The role of Forkhead box protein M1 in breast cancer progression and resistance to therapy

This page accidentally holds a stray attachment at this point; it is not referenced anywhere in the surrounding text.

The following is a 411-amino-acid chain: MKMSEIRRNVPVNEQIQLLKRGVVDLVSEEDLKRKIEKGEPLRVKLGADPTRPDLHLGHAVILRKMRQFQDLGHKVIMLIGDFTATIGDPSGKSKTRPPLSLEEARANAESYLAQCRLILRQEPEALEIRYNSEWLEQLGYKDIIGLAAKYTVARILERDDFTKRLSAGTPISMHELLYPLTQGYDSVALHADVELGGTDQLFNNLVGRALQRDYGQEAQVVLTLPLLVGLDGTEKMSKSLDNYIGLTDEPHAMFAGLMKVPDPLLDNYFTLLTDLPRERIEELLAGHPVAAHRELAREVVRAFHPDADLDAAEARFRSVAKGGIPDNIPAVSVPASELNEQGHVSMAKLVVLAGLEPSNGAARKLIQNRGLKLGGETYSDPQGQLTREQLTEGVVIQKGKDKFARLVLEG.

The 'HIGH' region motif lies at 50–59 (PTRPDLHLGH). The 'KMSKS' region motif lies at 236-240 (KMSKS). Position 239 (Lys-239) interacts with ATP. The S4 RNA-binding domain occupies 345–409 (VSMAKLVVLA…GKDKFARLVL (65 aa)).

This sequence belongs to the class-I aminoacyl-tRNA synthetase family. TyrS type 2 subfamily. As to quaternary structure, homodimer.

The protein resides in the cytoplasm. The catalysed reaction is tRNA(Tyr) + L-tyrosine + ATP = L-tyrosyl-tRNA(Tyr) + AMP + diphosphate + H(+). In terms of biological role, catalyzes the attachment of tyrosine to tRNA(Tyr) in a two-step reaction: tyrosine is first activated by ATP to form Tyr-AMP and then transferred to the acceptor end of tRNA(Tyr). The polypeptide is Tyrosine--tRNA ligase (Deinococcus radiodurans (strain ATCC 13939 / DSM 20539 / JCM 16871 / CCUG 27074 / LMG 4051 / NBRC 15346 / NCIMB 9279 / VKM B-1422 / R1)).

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The Forkhead box M1 (FOXM1) is a transcription factor that has been implicated in normal cell growth and proliferation through control of cell cycle transition and mitotic spindle. It is implicated in carcinogenesis of various malignancies where it is activated by either amplification, increased stability, enhanced transcription, dysfunction of regulatory pathways, or activation of PI3K/AKT, epidermal growth factor receptor, Raf/MEK/MAPK, and Hedgehog pathways. This review describes the role of FOXM1 in breast cancer. This includes how FOXM1 impacts on different subtypes of breast cancer, that is, luminal/estrogen receptor positive (ER+), expressing human epidermal growth factor receptor 2 (HER2), basal-like breast cancer (BBC), and triple negative breast cancer (TNBC). The review also describes different tested preclinical therapeutic strategies targeting FOXM1. Developing clinically applicable therapies that specifically inhibit FOXM1 activity is a logical next step in biomarker-driven approaches against breast cancer but will not be without its challenges due to the unique properties of this transcription factor.